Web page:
Every agency of government is moving quickly to implement the recovery plan in order to reignite economic growth. In the last week alone, we introduced three of the plan’s major tax provisions — the Making Work Pay tax credits of $400 a year for individuals and $800 for working families; a first-time home buyer credit that could get up to $8,000 into the pockets of those buying homes before December 1, 2009; and a subsidy to ensure that unemployed Americans and their families can keep their health insurance.

We estimate that the plan will save or create at least 3.5 million jobs over the next two years, and will boost GDP — over where it would have been had we not acted — by almost 1 percent this year and more than 3.2 percent next year.

Financial Stability Plan

But reviving economic activity is not enough because without a regular flow of credit to families and businesses, recovery will be impeded. Therefore, we have taken another critically important step.

We have introduced a Financial Stability Plan to get our financial system operating so that it promotes recovery rather than prevents it, by supplying the necessary credit for Americans to once again buy homes, purchase cars, go to college and turn good ideas into flourishing firms.

The stability plan will ensure that banks have the capital cushions they need to keep lending under currently troubled economic conditions and, as a precaution, under even worse conditions as well. It will help thaw our important, but now largely frozen, non-bank financial markets so they can go back to generating the credit that families and businesses must have. And it provides a method for the government to join with private investors to begin buying the mortgage-backed securities at the center of so many of the financial system’s problems, but whose resumed trading is so important to the stability of the system.

Homeowner Affordability and Stability Plan

Just as economic recovery requires financial stability, stabilizing our financial system requires us to improve conditions in our housing market.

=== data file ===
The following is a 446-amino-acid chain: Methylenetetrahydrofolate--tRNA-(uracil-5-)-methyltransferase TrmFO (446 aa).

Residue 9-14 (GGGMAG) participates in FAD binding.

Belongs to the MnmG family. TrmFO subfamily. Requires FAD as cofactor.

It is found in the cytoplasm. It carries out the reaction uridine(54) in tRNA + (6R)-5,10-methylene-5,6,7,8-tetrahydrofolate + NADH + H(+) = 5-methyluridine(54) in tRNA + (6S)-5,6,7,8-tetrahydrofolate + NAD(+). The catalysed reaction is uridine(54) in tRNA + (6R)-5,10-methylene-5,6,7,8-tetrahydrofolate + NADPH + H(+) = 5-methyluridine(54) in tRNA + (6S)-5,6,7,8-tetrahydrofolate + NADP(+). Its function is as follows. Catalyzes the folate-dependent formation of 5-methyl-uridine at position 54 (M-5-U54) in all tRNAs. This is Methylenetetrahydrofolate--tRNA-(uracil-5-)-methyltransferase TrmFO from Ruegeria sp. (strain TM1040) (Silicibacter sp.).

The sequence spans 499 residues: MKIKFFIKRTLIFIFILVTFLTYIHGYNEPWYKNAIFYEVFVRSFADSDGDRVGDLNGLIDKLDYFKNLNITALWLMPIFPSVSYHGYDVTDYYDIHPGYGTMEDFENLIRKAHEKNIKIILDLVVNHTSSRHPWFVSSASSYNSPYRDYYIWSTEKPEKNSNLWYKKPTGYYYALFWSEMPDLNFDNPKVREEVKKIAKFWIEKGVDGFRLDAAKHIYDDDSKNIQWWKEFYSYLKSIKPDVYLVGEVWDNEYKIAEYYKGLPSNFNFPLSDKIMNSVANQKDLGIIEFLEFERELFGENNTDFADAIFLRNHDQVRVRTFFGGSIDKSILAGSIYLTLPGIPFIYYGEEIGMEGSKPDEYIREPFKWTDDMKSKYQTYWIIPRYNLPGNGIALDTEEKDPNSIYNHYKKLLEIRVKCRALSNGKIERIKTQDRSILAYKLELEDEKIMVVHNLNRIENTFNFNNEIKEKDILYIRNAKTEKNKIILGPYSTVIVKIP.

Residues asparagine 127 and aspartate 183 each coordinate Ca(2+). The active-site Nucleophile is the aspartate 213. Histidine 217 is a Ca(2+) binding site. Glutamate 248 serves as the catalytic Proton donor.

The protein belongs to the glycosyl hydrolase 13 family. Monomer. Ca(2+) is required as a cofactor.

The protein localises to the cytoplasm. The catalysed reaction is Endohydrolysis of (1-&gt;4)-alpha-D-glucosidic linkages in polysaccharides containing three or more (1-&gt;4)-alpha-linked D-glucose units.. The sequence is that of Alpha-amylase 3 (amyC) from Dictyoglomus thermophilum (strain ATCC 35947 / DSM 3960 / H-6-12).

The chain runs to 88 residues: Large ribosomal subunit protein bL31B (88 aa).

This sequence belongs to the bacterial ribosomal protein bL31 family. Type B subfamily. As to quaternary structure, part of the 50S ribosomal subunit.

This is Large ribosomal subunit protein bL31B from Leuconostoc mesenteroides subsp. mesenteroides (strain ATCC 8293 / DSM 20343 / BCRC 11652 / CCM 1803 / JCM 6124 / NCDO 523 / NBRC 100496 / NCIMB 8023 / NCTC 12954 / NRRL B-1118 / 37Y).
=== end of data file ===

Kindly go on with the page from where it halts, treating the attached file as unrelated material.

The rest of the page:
The Administration’s affordability plan will help all Americans buy and refinance their houses by encouraging low mortgage interest rates. In addition, it will offer to help 4 to 5 million homeowners to refinance. And it will help another 3 to 4 million homeowners who are at risk of foreclosure through no fault of their own to convert their unaffordable mortgages into affordable ones.

These three plans form our immediate and integrated response to the nation’s economic and financial challenges. All three are carefully linked to our 2010 Budget.

The Budget: A Plan for Fiscal Sustainability and Investments for Shared Prosperity

The President’s Budget carries forward and expands upon our immediate response to the acute problems confronting America.

It also marries these efforts to an honest plan for how to proceed after recovery has taken hold and the financial system has stabilized. It lays out how to achieve long-term deficit reduction by reversing the short-term increases that are now necessary to achieve recovery and stability — increases that will have to be substantially reduced in order to get the nation back into fiscal shape. And it provides a blueprint for the investments in health care, education and energy that are so critical to our long-term future.

Budget Honesty

The President’s Budget begins by offering an honest assessment of the dimensions of the problems facing the country in the intermediate and long-term.

The President’s Budget ends the practice of only recognizing the costs for overseas contingency operations — such as the wars in Iraq and Afghanistan — for as little as one year at a time and instead acknowledges that there is multi-year cost that must be reflected in the Budget.

It takes into account the possibility of a natural disaster such as Hurricane Katrina, instead of assuming that the country will be free of such disasters and the costs of helping Americans put their lives and communities back together.

It ends the practice of assuming an increase in revenues from the Alternative Minimum Tax (AMT). The AMT has been “patched” year after year, but for the first time our Budget reflects the cost of doing so.

It acknowledges that, as expensive as it already has been, our effort to stabilize the financial system might cost more. It establishes a placeholder to help ensure we can cover any additional financial stability costs.